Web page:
Today, Scott Guthrie announced that Microsoft is open sourcing .NET. This is a momentous occasion, and one that I have advocated for many years.
.NET is being open sourced under the MIT license. Not only is the code being released under this very permissive license, but Microsoft is providing a patent promise to ensure that .NET will get the adoption it deserves.
The code is being hosted at the .NET Foundation's github repository.
This patent promise addresses the historical concerns that the open source, Unix and free software communities have raised over the years.
There are three components being open sourced: the .NET Framework Libraries, .NET Core Framework Libraries and the RyuJit VM. More details below.
.NET Framework Class Libraries
These are the class libraries that power the .NET framework as it ships on windows. The ones that Mono has historically implemented in an open source fashion.
The code is available today from http://github.com/Microsoft/referencesource. Mono will be able to use as much a it wants from this project.
We have a project underway that already does this. We are replacing chunks of Mono code that was either incomplete, buggy, or not as fully featured as it should be with Microsoft's code.
We will be checking the code into github.com/mono by the end of the week (I am currently in NY celebrating :-)
Microsoft has stated that they do not currently plan on taking patches back or engaging into a full open source community style development of this code base, as the requirements for backwards compatibility on Windows are very high.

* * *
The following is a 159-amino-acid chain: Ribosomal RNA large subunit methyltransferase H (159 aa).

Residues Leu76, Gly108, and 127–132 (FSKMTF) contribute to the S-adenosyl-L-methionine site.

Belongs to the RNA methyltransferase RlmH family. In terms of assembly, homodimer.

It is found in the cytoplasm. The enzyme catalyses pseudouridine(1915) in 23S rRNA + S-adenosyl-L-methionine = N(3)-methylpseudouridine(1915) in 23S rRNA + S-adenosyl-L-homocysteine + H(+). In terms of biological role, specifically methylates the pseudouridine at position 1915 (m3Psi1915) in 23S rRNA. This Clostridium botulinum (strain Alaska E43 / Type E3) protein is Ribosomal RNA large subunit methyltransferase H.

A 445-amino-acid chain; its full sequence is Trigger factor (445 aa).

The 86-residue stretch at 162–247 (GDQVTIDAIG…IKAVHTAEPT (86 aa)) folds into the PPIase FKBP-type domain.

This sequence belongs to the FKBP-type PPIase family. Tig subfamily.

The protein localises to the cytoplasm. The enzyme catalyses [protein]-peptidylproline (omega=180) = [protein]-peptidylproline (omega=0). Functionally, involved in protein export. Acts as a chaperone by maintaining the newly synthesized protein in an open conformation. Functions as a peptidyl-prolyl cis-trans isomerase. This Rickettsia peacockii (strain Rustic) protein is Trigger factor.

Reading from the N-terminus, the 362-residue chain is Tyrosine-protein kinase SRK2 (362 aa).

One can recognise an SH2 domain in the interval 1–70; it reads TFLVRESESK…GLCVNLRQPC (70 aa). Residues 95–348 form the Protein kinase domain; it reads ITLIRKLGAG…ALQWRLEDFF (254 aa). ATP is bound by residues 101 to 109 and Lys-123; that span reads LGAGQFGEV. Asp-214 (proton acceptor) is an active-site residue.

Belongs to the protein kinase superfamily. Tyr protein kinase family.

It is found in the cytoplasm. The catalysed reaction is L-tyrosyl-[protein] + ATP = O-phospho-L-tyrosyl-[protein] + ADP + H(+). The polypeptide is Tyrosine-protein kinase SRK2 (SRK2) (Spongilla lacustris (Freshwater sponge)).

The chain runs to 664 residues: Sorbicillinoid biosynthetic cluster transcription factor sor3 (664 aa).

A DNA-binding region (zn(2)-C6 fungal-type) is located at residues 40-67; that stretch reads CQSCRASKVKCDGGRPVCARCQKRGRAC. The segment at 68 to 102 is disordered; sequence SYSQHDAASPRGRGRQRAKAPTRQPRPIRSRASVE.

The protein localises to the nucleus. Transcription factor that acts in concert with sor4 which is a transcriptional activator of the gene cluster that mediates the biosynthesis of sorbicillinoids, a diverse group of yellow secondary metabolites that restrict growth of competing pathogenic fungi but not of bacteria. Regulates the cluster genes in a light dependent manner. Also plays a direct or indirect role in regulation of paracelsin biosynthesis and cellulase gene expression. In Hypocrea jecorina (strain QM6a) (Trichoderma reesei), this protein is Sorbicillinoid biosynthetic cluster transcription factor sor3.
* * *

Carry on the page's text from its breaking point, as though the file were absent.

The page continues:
The .NET Core is a redesigned version of .NET that is based on the simplified version of the class libraries as well as a design that allows for .NET to be incorporated into applications.
Those of you familiar with the PCL 2.0 contract assemblies have a good idea of what these assemblies will look like.
This effort is being hosted at https://github.com/dotnet/corefx and is an effort where Microsoft will fully engage with the community to evolve, develop and improve the class libraries.
Today, they released the first few components to github; the plan is for the rest of the redesigned frameworks to be checked in here in the next few months.
Xamarin and the Mono project will be contributing to the efforts to bring .NET to Mac, Unix, Linux and other platforms. We will do this as Microsoft open sources more pieces of .NET Core, including RyuJIT.
Like we did in the past with .NET code that Microsoft open sourced, and like we did with Roslyn, we are going to be integrating this code into Mono and Xamarin's products.
Later this week, expect updated versions of the Mono project roadmap and a list of tasks that need to be completed to integrate the Microsoft .NET Framework code into Mono.
Longer term, we will make the Mono virtual machine support the new .NET Core deployment model as well as the new VM/class library interface
We are going to be moving the .NET Core discussions over to the .NET Foundation Forums.
With the Mono project, we have spent 14 years working on open source .NET. Having Microsoft release .NET and issue a patent covenant will ensure that we can all cooperate and build a more vibrant, richer, and larger .NET community.